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Dental implants may be thought of as replacement tooth roots. Although they are available in many shapes and sizes, depending on the specific problem to be solved, by far the most common type in use today is the “root-form” implant. Dental implants are among the most significant advancements in the history of dentistry for their versatility at replacing one tooth, several teeth—even all of the teeth.

The implant is usually made of titanium and is surgically placed by a dentist or dental specialist such as an oral surgeon. These screw-like parts are placed into the jaw bone and are meant to imitate the root of the tooth.

Implants are a viable treatment option for many patients, regardless of how many teeth are missing. One of the important factors the dentist must consider is the amount of bone that you have available, and the sooner an implant is placed following the loss of your tooth or teeth the less this should be a negative factor.

Advantages of Implants

  • They preserve the tooth-bearing (alveolar) bone.
  • They avoid cutting healthy teeth to support fixed bridgework.
  • They prevent drifting of adjacent teeth, preserving the patient’s normal bite.
  • They restore normal chewing function.
  • They can provide excellent cosmetic results.
  • They are not susceptible to tooth decay (caries).

How Much Time is Required for an Implant Placement?

There are several factors that will determine the length of time needed for an implant procedure.

  • Your dental health
  • The number of teeth involved
  • Which teeth are replaced
  • If there will be a tooth extracted prior to implant placement

These factors will also determine the total number of visits to the dentist throughout the treatment period. For instance, a single tooth implant surgery can typically take 1-2 hours from start to finish. This includes time for anesthesia as well as dressing the patient for a sterile surgical environment.

Is the Treatment Painful?

Just as with any surgery, there can be some discomfort. Local anesthesia and/or I.V. for oral sedation are used to eliminate any discomfort at the time of the procedure.

Most patients report that they were much more comfortable following the procedure than they had anticipated. Your dentist will prescribe medications to ease any discomfort that may occur.

Will I Be Given Any Special Instructions to Prepare for Surgery?

Your dentist may provide you with some pre-operative instructions to follow.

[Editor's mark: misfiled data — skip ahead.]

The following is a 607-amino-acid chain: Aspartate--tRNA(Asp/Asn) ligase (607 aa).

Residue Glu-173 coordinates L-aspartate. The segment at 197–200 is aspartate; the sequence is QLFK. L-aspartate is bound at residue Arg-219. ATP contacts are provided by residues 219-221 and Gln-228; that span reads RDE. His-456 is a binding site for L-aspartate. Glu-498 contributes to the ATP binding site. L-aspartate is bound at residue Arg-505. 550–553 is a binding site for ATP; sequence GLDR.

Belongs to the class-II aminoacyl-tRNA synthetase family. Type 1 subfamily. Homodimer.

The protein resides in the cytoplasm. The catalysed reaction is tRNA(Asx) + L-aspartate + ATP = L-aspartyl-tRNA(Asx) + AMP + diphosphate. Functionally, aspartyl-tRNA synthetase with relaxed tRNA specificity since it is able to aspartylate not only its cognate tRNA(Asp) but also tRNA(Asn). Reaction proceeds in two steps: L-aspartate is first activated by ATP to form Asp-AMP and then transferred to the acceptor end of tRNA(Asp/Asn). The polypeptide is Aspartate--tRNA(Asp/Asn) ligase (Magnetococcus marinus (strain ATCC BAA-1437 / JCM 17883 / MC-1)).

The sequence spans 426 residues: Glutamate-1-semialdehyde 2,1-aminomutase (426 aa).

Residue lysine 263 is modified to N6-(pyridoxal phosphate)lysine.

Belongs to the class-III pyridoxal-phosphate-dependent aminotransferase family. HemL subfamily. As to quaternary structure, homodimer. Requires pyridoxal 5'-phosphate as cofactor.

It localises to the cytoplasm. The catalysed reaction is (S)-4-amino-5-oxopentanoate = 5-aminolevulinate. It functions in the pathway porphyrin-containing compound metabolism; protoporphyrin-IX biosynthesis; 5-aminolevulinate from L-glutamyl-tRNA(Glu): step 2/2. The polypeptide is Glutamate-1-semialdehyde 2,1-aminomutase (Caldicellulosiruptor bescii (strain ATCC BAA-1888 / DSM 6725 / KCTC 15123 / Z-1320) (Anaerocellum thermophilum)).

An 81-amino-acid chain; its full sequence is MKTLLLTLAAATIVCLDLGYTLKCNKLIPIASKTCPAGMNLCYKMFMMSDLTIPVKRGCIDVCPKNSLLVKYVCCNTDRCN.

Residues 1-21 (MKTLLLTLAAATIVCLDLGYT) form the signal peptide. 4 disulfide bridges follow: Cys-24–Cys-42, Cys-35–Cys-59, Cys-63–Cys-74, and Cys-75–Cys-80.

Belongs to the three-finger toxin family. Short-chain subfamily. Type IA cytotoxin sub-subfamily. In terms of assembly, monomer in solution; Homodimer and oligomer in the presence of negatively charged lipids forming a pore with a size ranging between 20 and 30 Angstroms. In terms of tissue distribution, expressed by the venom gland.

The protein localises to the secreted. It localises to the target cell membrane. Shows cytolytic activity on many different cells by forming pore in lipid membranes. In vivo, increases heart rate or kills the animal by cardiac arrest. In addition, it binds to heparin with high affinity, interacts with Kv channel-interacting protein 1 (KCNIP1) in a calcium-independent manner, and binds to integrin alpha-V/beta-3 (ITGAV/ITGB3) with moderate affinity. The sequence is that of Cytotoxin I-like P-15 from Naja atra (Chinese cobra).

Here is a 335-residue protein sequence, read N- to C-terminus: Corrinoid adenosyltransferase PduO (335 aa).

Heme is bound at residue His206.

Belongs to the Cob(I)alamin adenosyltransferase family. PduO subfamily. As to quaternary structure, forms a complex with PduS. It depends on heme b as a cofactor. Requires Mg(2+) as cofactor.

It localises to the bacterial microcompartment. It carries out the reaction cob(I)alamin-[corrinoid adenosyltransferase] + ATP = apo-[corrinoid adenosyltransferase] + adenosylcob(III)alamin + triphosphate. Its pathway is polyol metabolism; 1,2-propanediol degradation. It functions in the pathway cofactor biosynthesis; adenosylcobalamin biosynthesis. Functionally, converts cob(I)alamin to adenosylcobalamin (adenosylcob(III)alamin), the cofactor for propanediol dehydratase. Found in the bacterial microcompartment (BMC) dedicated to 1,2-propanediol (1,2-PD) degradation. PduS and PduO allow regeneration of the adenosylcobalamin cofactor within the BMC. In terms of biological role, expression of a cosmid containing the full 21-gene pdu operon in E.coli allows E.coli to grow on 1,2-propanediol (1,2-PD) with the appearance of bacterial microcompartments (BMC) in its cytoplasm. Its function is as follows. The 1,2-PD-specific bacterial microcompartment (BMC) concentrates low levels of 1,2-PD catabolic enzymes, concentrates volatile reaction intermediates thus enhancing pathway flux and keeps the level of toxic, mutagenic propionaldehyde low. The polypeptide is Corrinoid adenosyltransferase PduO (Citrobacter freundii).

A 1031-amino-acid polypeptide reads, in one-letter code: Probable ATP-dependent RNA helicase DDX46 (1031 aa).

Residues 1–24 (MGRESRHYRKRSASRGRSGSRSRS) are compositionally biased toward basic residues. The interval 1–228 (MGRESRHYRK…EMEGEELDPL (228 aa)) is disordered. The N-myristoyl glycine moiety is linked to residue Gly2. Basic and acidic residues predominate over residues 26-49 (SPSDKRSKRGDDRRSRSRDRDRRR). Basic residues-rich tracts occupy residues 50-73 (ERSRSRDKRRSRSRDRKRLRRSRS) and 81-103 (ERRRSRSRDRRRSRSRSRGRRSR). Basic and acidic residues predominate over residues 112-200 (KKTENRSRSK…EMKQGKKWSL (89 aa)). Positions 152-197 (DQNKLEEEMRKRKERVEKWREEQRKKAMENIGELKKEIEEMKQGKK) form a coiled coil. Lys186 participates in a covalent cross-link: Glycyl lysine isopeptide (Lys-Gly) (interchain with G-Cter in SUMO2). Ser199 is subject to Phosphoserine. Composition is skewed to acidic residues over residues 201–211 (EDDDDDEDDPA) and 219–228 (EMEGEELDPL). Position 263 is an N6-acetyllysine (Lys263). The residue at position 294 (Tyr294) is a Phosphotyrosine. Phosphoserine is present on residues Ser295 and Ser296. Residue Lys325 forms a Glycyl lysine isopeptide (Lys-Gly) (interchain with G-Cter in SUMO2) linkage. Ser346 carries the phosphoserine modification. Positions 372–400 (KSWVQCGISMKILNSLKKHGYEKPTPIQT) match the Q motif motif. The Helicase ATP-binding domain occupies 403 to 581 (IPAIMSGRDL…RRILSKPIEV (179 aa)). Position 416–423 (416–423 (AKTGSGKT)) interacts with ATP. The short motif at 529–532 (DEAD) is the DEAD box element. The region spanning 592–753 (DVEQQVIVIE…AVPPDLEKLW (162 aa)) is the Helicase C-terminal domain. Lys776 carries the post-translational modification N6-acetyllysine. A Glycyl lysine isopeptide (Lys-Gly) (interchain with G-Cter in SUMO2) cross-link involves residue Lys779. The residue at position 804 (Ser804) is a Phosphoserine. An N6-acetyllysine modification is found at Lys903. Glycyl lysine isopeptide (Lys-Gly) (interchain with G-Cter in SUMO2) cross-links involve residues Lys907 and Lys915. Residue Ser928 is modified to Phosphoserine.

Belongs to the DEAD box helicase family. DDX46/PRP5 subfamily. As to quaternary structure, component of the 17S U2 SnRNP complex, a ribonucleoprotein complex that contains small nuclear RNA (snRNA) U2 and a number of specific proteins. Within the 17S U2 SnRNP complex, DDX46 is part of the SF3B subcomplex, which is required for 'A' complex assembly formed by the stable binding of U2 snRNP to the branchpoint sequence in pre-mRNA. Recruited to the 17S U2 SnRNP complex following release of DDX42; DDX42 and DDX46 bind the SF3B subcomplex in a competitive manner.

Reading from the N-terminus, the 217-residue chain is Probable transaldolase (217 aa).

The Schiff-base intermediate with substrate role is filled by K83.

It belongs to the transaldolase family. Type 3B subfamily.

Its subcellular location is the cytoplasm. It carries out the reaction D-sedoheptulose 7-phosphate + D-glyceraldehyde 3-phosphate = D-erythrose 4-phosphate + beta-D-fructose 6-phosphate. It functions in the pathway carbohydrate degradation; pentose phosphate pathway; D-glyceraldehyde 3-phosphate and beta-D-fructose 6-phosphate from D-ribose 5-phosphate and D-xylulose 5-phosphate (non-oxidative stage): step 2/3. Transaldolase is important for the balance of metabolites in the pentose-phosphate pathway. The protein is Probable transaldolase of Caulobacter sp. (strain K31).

These may include:

  • Having you rinse with a special antibacterial mouthwash, such as chlorhexidine.
  • Asking you to eat a good breakfast on the day of surgery, unless you are planning on having the procedure done under oral or I.V. sedation. In that case, you would not be eating anything after midnight the night before surgery.
  • Having someone available to bring you to the appointment and drive you home if you elected to take an oral sedative or have I.V. sedation.

How Will I Feel After the Treatment?

It is normal to have some small bruises and swelling in the gum and soft tissues. Usually, the discomfort, if any, is treated with an ordinary painkiller, such as ibuprofen, hydrocodone, or codeine. You should expect to be able to work the next day.

What Happens on the Day of the Surgery?

Restoring your mouth with a dental implant is accomplished in two phases and the whole process can take 6 to 9 months. The surgical phase is done in the dental office with local anesthesia but can also be done with oral or I.V. sedation.
The First Phase

  • For the surgical placement of the implant, your mouth will be thoroughly numbed with local anesthesia.
  • An incision is made in your gums where the implant will go to expose the bone underneath.
  • A specialized (but quiet) drill will then be used to create a space for the implant in the bone.
  • The implant itself is then screwed in place with either a hand tool or the same implant drill used to create the initial space.
  • After the implant is snugly in place, a second component will be screwed into the implant itself and will remain in place during the healing process.
  • The gums are closed over the implant and a stitch or two may be placed.
  • Over the course of the next few months, the implant becomes securely attached to the bone.

The Second Phase

  • The second phase starts with the re-exposure of the implant. Another small incision is made in your gums to expose the implant unless there was a separate component placed on the implant that sits above the gums
  • A small extension is placed on the implant for any impression taken. This component is what the lab will use to fit your new crown.
  • Your dentist will then start a series of appointments to make your new implant crown. Though some of the steps might be different in your case, they usually include making impressions of your teeth. From these impressions, they will make precise working models of your mouth, which are carefully mounted for proper alignment. Your crown is fabricated on these models.
  • The last step is the final placement of your new crown. In some cases, depending on which tooth is being restored, the dentist may want to try in the new crown before it is completely finished to check the shape and fit of it in your mouth.

How Will I Care for My Implants?

Your new implant tooth must be cared for and checked regularly, just like your natural teeth. Brush and floss the implant tooth as recommended by your dentist or dental hygienist. See your dentist every six months, or more frequently if so advised.

What Are the Potential Complications?

  • Infection around the surrounding bone and gums
  • Your body’s rejection of the dental implant
  • Bone loss around the dental implant
  • Your dental implant may fail to adhere to the bone